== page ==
All the same, while we were friends, I did get something out of some of them, during what was a difficult time for me, mentally. I don’t know if this admission would injure their egos, or comfort them, and I can’t say I’m particularly worried either way.

If there’s anything I’d be concerned about with them, if I hadn’t put them behind me, it’d be the prejudicial assumptions and leading questions; annoying for me, worse for them if it insinuates its way into their journalism.

The greatest imposture in all of this though, comes from my own faculties – particularly my relative inability to forget things, even small things I don’t much care about. Inevitably something comes along to remind me… like goings on over the past few weeks.

At the very least I wouldn’t be recalling all of these details if I hadn’t been reminded.

***

Continue reading

Guest Post over at B&W: The Good Juror Pose

It’s been almost two weeks since I mailed this essay off to Ophelia Benson, but I’ve been on holiday in Melbourne sans notebook and passwords for most of the time. You’ll have to forgive me for my tardiness.

There seems to be a trend of late, of people lecturing jurisprudence at people who it is reasonable to assume, have been victims of rape or sexual assault. Notably, it’s often not just “Skeptics”, but “Skeptics” with friends accused of acting up and pestering people sexually (or worse), who engage in this practice.

It’s not that the presumption of innocence is to be suspended, it’s just that the presumption of innocence is often irrelevant to the context these discussions are taking place in, with potentially harmful consequences. I spend 2600 words (including quotes) on the matter over here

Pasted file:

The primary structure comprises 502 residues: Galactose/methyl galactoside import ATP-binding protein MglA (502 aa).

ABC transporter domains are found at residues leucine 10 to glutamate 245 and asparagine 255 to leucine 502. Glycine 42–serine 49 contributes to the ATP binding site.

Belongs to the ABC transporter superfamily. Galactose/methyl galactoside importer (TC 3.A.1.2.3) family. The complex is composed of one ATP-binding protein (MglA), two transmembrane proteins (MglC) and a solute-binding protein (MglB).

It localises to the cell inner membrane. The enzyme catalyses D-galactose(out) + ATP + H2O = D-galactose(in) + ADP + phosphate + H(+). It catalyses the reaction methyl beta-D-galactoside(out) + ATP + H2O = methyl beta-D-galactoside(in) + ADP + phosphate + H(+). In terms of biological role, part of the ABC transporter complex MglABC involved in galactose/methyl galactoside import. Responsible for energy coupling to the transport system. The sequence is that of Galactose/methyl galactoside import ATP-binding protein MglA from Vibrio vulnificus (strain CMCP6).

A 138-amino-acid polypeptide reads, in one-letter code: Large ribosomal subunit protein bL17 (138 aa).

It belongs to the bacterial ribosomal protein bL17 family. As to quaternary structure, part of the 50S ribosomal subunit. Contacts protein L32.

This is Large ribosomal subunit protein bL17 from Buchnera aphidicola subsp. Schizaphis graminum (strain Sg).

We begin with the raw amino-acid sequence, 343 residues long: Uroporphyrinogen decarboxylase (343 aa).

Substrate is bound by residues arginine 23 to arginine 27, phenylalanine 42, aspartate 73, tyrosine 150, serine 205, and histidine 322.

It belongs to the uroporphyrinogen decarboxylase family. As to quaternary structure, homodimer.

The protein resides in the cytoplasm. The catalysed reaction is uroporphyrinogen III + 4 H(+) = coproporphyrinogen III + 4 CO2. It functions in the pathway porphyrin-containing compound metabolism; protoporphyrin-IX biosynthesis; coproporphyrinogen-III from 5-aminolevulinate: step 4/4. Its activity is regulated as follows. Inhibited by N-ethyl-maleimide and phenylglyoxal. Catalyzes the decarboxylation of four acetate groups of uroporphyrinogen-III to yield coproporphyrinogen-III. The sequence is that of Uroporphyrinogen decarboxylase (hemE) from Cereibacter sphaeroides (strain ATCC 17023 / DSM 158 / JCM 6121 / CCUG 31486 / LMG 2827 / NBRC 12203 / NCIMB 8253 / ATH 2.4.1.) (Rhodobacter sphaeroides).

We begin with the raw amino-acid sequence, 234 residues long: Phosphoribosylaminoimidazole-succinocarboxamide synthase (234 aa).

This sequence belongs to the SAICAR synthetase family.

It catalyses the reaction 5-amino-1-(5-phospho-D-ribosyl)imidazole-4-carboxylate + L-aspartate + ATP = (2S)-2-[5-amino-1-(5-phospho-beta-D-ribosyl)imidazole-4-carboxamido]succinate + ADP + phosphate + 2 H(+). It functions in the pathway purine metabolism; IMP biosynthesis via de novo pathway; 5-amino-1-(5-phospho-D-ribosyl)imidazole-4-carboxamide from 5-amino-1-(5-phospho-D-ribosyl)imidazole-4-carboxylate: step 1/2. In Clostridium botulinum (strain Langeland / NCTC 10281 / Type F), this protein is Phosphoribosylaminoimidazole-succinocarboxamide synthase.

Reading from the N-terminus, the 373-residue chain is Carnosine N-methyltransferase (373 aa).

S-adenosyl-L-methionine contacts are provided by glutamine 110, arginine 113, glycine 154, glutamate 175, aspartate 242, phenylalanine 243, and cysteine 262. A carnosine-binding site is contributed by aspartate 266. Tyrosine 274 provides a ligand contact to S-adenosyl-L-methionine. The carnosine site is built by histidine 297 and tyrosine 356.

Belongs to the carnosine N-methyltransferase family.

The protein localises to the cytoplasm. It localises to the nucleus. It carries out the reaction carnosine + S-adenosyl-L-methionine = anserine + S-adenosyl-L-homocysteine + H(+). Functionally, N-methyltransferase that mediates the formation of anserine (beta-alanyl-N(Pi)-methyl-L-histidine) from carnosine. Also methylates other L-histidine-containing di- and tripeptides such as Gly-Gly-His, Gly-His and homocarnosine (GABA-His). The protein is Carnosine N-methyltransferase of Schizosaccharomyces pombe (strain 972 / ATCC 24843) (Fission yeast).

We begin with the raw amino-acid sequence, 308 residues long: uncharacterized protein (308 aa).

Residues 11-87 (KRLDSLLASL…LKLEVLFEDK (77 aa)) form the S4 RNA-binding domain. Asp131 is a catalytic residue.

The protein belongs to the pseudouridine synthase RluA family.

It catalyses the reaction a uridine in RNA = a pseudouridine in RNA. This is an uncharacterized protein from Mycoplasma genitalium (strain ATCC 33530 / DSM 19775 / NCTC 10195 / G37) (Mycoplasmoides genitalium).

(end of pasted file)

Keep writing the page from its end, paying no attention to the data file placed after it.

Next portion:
~ Bruce

Medicated #04: If you can’t come out swinging…

Contra this time last year, I can sleep quite well, actually. Thanks for asking. Too well, in fact.

An appointment with the doctor has it that the source of a persistent narcolescence is likely something other than my medication. Apparently my SSRI of choice doesn’t do that.

To test the hypothesis, my dosage is being dropped by half.

Gym has been suspended, and then given the green light, owning to the need for an opinion on an umbilical hernia I likely first obtained when body surfing across Gawler Place. It was either that or a taxi would have ground me into road pizza. I’ll take the hernia, thanks.

As it turns out, it’s not so serious, and it would have been better (with the benefit of hindsight) had I stayed at gym. Gym helps with my depression. It also makes me sleepy.

Now I’ve been away from the blogosphere quite a bit this year, but don’t you think that means I’ve been doing nothing.